The Birmingham Photography Show has become a fixture on the Macfilos calendar and I always look forward to the chance of catching up with friends and business contacts. This year turned out to be busier than I remember it in past years. As always, there are wonderful characters to meet and photograph, not to mention the studio scenes set up for visitors to try out the various cameras and lenses. Yesterday we went by train but, before leaving the office, picked up the rather neglected Leica Q to remind us of its capabilities. It turned out to be an excellent choice, particularly because of the 28mm lens, for an exhibition.
We bumped into Hamish Gill, blogger if this Parish, whom I had never met face to face before–we have spoken and corresponded on many occasions and I occasionally link back to his interesting insights into cameras, especially the film stuff.
Above: There are always loads of new cameras to try out at a photo show. Left, the new Fuji X-Pro3 with stealth housing. Right, the latest Panasonic Carmen Miranda with hotshoe-mounted viewfinder
This was a great day to spend time with my friends at Leica and also at Fuji, Zeiss among others. I even had a chat with Harry Billingham (he of the bags) whom I have been wanting to meet for some time. After all, I am a prime user of Billingham bags. The only item I bought during the entire day was a new tripod which I got on Hamish’s recommendation. He uses 3 Legged Thing tripods in his studios and praises the quality and value for money. I know little about tripod lore so I was happy to take Hamish’s recommendation. I came away with the small Vyv alloy tripod system with AirHed Mohawk. I don’t have much use for a tripod but it will come in useful, especially for lens comparisons as I did yesterday with the 1935 Elmar on the Fuji X-Pro2.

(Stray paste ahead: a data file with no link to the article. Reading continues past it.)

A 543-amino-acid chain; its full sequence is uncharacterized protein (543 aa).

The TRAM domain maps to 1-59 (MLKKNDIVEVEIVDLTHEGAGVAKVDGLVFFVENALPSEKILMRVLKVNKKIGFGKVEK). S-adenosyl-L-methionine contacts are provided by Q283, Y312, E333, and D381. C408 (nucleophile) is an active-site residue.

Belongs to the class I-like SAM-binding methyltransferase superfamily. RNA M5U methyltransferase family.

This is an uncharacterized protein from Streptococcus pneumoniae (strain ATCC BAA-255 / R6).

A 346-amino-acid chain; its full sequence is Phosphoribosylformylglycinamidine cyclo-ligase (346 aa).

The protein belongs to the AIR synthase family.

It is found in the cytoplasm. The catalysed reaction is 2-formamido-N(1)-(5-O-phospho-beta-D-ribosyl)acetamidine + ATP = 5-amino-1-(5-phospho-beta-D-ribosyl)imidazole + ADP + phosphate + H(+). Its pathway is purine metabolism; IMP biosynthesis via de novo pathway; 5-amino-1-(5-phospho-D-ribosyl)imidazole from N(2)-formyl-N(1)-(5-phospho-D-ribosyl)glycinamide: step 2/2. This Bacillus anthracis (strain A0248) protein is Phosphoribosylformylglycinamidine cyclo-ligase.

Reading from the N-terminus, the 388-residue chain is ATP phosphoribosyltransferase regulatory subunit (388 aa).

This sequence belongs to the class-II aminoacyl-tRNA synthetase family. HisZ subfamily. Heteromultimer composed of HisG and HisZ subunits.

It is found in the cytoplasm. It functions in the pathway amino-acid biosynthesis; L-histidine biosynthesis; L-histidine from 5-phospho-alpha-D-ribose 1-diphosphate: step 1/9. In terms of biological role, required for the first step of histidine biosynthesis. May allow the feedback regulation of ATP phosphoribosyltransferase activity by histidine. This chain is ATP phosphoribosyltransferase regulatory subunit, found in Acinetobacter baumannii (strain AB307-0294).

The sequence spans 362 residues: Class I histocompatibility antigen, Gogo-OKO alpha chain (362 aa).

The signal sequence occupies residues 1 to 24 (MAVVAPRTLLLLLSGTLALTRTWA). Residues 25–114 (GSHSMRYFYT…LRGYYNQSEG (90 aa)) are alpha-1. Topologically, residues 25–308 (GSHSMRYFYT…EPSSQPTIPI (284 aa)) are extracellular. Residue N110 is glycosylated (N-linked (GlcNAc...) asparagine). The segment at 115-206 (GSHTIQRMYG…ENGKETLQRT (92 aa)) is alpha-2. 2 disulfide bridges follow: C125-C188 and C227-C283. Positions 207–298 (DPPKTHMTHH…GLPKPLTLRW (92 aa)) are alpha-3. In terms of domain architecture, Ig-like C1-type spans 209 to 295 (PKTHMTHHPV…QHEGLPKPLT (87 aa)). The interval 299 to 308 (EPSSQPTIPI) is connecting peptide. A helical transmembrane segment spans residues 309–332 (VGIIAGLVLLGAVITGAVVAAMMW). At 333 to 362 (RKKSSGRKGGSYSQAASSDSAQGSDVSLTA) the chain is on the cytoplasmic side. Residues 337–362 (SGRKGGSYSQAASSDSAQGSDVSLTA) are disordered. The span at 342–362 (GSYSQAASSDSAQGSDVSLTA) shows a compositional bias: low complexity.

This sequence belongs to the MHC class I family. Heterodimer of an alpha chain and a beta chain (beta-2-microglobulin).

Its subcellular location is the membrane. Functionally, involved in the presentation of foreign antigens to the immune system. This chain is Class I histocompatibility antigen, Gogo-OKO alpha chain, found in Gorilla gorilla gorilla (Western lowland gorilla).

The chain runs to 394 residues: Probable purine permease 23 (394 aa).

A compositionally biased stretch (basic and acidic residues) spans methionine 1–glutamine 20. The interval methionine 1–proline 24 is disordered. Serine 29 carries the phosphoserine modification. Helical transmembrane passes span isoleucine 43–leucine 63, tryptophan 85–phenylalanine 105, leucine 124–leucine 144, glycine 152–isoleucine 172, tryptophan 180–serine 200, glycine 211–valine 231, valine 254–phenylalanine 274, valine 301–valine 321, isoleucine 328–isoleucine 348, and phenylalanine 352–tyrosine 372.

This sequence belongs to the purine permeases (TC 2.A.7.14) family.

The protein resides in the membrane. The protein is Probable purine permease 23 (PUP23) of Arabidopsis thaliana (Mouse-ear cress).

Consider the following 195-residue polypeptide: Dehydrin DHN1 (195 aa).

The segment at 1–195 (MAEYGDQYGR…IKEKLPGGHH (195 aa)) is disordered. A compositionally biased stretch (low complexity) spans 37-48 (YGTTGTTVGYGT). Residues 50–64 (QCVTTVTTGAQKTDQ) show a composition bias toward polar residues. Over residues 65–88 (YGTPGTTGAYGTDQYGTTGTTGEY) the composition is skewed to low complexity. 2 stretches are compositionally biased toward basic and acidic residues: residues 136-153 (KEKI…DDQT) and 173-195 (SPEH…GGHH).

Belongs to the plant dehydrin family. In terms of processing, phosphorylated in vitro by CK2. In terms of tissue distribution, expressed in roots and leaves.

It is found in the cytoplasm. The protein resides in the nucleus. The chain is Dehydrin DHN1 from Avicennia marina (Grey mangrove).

I have a bit of a thing about photo shows and fairs, as regular readers will know. So this period of the year is a busy time. On May 22 there is the very popular and extensive Photographica camera fair at the Royal Horticultural Halls in London. It’s Britain’s largest fair and one I never miss. Again, a wonderful opportunity to meet old friends and look for a bargain.
Above, clockwise: 1) A smart-suited Guy Grasby sporting a natty fedora and a Home Guard badge with his very own Pana-Leica creation, a Panasonic in a wooden suit. 2) Here he is again trying to convince Leica to. 3, 4) Good opportunity to try out the new camera. 5) Sony’s new RX1RII, is it as good as the Leica Q?. 6) Catching the eye of Leica boss Jason Heward.
The next South London Camera Fair, which also look forward to, is on June 5 but clashes with the Bievres fair south of Paris. That’s a must for me after last year’s inaugural visit and I will have to pass on the South London event. Another large UK fair, the Wolverhampton Photo Fair, takes place on Sunday, April 24.
Later in the year (September 20-25) I shall also be going to the biennial Photokina at the Cologne Messe. For photo fans this is the big one and definitely one not to miss.
Of course there are many more photo fairs dotted around Britain and the rest of Europe. This is an example from Germany, but ten minutes on Google will surprise you with lists of fairs near you.
Camera note: All the photographs in this article are OOC jpegs from the Leica Q. I’ve been using the Q much of the past nine months and have almost always used RAW files processed in Lightroom. In general, it is what I prefer. You have seen very little in the way of jpegs from the camera, at least on Macfilos. So here, in case you are interested, is a jpeg view of life.